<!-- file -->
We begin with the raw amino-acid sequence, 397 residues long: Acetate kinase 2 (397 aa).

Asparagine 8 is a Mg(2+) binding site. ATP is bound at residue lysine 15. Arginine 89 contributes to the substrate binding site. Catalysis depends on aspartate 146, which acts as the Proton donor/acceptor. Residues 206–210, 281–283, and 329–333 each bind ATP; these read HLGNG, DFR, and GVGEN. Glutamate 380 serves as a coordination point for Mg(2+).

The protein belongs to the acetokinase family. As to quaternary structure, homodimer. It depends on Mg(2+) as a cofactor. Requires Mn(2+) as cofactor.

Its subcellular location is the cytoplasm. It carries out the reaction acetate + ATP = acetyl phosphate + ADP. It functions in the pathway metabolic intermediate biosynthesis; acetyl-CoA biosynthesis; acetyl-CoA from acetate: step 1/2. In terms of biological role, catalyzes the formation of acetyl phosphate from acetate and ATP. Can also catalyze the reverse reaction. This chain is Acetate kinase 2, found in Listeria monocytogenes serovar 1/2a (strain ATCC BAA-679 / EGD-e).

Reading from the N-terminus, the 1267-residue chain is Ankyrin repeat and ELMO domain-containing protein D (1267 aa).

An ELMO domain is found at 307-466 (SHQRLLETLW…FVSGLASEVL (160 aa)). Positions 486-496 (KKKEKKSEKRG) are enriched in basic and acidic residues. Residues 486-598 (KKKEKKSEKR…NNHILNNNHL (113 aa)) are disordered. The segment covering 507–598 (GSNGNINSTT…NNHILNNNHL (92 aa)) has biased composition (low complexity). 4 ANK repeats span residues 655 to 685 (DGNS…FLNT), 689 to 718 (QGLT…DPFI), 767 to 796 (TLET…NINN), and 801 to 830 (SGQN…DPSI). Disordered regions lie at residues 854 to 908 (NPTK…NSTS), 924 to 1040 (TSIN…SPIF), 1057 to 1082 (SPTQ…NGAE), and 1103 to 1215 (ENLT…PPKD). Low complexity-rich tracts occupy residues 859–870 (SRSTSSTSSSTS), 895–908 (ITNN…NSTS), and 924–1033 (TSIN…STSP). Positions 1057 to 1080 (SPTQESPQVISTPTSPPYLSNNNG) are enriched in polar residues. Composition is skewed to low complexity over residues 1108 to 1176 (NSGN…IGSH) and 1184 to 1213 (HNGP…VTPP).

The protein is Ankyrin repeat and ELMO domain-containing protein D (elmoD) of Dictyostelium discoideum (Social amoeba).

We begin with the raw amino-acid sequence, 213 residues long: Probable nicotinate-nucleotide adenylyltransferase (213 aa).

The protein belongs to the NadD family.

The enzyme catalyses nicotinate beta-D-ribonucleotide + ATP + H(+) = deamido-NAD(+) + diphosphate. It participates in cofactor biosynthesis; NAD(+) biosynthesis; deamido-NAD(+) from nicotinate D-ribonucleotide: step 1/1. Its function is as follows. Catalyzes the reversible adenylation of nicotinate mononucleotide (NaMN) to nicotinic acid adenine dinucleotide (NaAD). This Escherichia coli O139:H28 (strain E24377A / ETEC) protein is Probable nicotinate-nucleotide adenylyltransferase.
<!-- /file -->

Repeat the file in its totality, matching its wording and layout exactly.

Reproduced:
We begin with the raw amino-acid sequence, 397 residues long: Acetate kinase 2 (397 aa).

Asparagine 8 is a Mg(2+) binding site. ATP is bound at residue lysine 15. Arginine 89 contributes to the substrate binding site. Catalysis depends on aspartate 146, which acts as the Proton donor/acceptor. Residues 206–210, 281–283, and 329–333 each bind ATP; these read HLGNG, DFR, and GVGEN. Glutamate 380 serves as a coordination point for Mg(2+).

The protein belongs to the acetokinase family. As to quaternary structure, homodimer. It depends on Mg(2+) as a cofactor. Requires Mn(2+) as cofactor.

Its subcellular location is the cytoplasm. It carries out the reaction acetate + ATP = acetyl phosphate + ADP. It functions in the pathway metabolic intermediate biosynthesis; acetyl-CoA biosynthesis; acetyl-CoA from acetate: step 1/2. In terms of biological role, catalyzes the formation of acetyl phosphate from acetate and ATP. Can also catalyze the reverse reaction. This chain is Acetate kinase 2, found in Listeria monocytogenes serovar 1/2a (strain ATCC BAA-679 / EGD-e).

Reading from the N-terminus, the 1267-residue chain is Ankyrin repeat and ELMO domain-containing protein D (1267 aa).

An ELMO domain is found at 307-466 (SHQRLLETLW…FVSGLASEVL (160 aa)). Positions 486-496 (KKKEKKSEKRG) are enriched in basic and acidic residues. Residues 486-598 (KKKEKKSEKR…NNHILNNNHL (113 aa)) are disordered. The segment covering 507–598 (GSNGNINSTT…NNHILNNNHL (92 aa)) has biased composition (low complexity). 4 ANK repeats span residues 655 to 685 (DGNS…FLNT), 689 to 718 (QGLT…DPFI), 767 to 796 (TLET…NINN), and 801 to 830 (SGQN…DPSI). Disordered regions lie at residues 854 to 908 (NPTK…NSTS), 924 to 1040 (TSIN…SPIF), 1057 to 1082 (SPTQ…NGAE), and 1103 to 1215 (ENLT…PPKD). Low complexity-rich tracts occupy residues 859–870 (SRSTSSTSSSTS), 895–908 (ITNN…NSTS), and 924–1033 (TSIN…STSP). Positions 1057 to 1080 (SPTQESPQVISTPTSPPYLSNNNG) are enriched in polar residues. Composition is skewed to low complexity over residues 1108 to 1176 (NSGN…IGSH) and 1184 to 1213 (HNGP…VTPP).

The protein is Ankyrin repeat and ELMO domain-containing protein D (elmoD) of Dictyostelium discoideum (Social amoeba).

We begin with the raw amino-acid sequence, 213 residues long: Probable nicotinate-nucleotide adenylyltransferase (213 aa).

The protein belongs to the NadD family.

The enzyme catalyses nicotinate beta-D-ribonucleotide + ATP + H(+) = deamido-NAD(+) + diphosphate. It participates in cofactor biosynthesis; NAD(+) biosynthesis; deamido-NAD(+) from nicotinate D-ribonucleotide: step 1/1. Its function is as follows. Catalyzes the reversible adenylation of nicotinate mononucleotide (NaMN) to nicotinic acid adenine dinucleotide (NaAD). This Escherichia coli O139:H28 (strain E24377A / ETEC) protein is Probable nicotinate-nucleotide adenylyltransferase.